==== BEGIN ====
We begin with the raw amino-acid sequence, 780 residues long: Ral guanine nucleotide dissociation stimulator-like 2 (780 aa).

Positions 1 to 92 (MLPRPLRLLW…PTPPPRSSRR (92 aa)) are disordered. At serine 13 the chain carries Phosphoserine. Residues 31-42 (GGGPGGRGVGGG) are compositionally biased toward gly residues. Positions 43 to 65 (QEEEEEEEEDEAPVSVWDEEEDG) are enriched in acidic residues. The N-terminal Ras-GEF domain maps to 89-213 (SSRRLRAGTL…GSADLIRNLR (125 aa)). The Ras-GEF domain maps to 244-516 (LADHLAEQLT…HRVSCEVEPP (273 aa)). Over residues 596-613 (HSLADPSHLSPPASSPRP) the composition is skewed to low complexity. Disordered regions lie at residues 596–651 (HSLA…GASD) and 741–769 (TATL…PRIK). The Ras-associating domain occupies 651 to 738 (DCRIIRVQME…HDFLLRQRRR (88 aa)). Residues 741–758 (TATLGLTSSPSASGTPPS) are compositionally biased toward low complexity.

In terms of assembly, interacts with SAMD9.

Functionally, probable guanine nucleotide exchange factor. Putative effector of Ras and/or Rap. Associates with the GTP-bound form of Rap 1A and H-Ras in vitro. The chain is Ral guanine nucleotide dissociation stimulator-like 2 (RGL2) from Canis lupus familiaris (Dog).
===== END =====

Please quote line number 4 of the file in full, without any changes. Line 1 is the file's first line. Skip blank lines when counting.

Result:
Functionally, probable guanine nucleotide exchange factor. Putative effector of Ras and/or Rap. Associates with the GTP-bound form of Rap 1A and H-Ras in vitro. The chain is Ral guanine nucleotide dissociation stimulator-like 2 (RGL2) from Canis lupus familiaris (Dog).